I suppose it could be argued that I follow suit, but I'm always keen to state 'I'm not a photographer' and stay humble in my approach.
Nevertheless, it still appears that many folk, continue to follow along the same old path and create things that have already been done or copied a million times before.
On this excursion I was armed only with my trusty Samsung Smartphone and my Samsung DSLR camera. I like them and they are both very easy to use. I don't have the latest equipment, I can barely fully understand what I have. With a keen eye, they both deliver a really great image. One that certainly helps satisfy everything that I would like to achieve and indeed understand about the equipment I'm using.
These conditions were challenging. The cold is not good on the camera and of course the person behind the camera too. So much so, that I also carried my trusty lens caps, a hood and micro fibre wipes with me at all times.
These certainly helped. Continually keeping the camera lens clean, when the snow was frequently falling or when I was simply moving from one location to the next. In the past I have learnt that have a huge splodge on the lens is never a good thing.
When shooting, I have become increasingly more and more confident to shoot my snow images in RAW. Whether that is right or wrong, with the experts out there. I'm not so sure, but it has certainly become something I have chosen to do. Shooting in the snow can be tricky, with the increased amounts of bright reflection and challenging light always in the scene.
As a result, setting the camera setting to RAW allows me to shoot more confidently and in turn allows me to balance the colour correction and exposure the best way I can. On completion it then allows me to go into the editing process, with ease and added confidence. In the hope of developing something I like.
The best places to shoot?
The Peak District has many amazing places to visit and capture great images. In fact there is something worth capturing almost around every corner. Of course, it is inevitable you will come across the places where the 'world and his wife' continually visit. In the hope of capturing the same images as everyone else has already created. Taken from the same angle and using the same preset. Sorry, they simply all look the same.
Anyway, I do try my best not to fall into that category and following the crowd is just not my thing. When gathering my material I really like to capture the scene as it is, with minimal amounts of editing. I also really like to capture locations that are not so popular, off the beaten track and yet to be discovered by the masses.
The chosen route led me from my home towards Cheddleton, a small village close to the bigger market town of Leek. It is a nice route filled with undulating hills, moorland landscapes and small woodland coppices. I really like it and with the addition of heavy snow showers, it really brought this interesting landscape to life. Creating a picture postcard scene.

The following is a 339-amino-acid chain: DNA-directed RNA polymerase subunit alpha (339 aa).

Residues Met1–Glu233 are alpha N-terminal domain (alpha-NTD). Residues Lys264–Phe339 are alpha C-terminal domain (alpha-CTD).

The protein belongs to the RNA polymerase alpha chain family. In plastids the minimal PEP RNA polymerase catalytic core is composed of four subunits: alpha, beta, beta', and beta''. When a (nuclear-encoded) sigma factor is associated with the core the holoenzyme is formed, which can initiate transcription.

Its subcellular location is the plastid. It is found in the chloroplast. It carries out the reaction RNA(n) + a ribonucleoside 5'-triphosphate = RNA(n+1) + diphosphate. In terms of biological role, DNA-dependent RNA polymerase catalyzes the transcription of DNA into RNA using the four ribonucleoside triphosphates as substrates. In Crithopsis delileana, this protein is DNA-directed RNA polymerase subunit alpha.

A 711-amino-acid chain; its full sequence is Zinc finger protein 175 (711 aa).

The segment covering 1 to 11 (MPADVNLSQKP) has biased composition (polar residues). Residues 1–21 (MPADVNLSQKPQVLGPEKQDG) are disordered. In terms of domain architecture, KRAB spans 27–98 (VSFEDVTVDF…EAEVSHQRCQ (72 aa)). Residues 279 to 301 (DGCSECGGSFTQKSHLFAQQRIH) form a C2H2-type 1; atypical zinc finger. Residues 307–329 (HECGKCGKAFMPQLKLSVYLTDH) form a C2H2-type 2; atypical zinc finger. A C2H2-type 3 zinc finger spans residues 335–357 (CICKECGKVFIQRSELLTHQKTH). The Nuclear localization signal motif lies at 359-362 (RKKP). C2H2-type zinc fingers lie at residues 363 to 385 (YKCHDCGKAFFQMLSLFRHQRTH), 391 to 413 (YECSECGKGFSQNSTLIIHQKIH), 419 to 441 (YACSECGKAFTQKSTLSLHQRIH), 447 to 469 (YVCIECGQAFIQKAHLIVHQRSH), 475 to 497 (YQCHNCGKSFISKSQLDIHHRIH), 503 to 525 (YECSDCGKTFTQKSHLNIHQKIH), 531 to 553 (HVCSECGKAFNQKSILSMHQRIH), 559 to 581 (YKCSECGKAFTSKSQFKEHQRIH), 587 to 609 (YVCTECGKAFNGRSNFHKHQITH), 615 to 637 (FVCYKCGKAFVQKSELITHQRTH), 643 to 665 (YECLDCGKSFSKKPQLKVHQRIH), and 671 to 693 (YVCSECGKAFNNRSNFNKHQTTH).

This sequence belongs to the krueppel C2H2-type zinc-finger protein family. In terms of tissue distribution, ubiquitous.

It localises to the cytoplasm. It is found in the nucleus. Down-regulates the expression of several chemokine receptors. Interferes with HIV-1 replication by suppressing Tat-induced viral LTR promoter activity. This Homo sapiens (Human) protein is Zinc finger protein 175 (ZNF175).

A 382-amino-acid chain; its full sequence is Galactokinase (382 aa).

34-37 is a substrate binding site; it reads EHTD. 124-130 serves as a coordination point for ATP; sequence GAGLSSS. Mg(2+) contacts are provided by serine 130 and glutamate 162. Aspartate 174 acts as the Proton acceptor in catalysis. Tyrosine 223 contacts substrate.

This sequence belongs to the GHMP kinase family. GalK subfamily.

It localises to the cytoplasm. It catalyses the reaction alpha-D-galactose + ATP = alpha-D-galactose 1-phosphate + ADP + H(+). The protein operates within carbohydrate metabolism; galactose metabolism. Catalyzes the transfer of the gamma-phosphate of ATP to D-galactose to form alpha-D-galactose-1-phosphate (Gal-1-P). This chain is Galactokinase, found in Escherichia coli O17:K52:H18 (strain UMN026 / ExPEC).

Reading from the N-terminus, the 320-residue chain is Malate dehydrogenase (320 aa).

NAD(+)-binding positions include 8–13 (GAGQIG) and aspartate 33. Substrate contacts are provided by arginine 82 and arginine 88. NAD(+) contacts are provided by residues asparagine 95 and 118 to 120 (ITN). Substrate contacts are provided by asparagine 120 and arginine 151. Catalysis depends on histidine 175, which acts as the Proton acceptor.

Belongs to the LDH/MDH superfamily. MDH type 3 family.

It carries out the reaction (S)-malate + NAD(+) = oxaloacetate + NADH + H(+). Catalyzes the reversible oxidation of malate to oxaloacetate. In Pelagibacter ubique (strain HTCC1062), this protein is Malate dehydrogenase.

I chose the car as it is the only way to get around, so I weave my way between the showers and try to avoid being stuck on some of the steeper hills, that pose an impressive climb. On route I pass through small villages and hamlets that are only made up from a few houses and usually central village farm. With livestock gathering out in the fields, you cannot help but think how difficult this life is, especially at this time of the year. As the farmers do there very best to feed and replenish their stock.
Venturing on, I pass through the village of Ipstones, which lies in the beautiful remote moorland landscape of the Staffordshire Moorlands and is positioned right on the edge of the glorious Peak District National Park. These are great places, that allow for a variety of great country shots. Where the essence of country life meets and mingles with a stunning natural landscape for all to admire and enjoy. So much so that I love capturing animals and life in the landscape, as well as my fascination with trees.
As you will see from my Instagram feed @garethmate I always tend to capture landscapes, but continually have a real interest in everything country. I love nature, but am definitely a country boy at heart. I enjoy my fair share of the city, but it is safe to say that I do really enjoy coming back home and feeling in touch with my surroundings once more.
To round off this like excursion there is nothing better than finishing the day with a visit to a country pub or one of the many cafes that are dotted all around. We end up in one of my favourite places, that being the Cheddleton Old School Tea Rooms, which is located up a steep hill in the village of Cheddleton. It is a fine place, with great food. I often opt for the all day breakfast and a large mug of tea, but on this visit I couldn't help but indulged in one of their finest Steak and Ale Pies. It was definitely a perfect end to a morning exploring this wonderful and unique place.
Thanks for reading.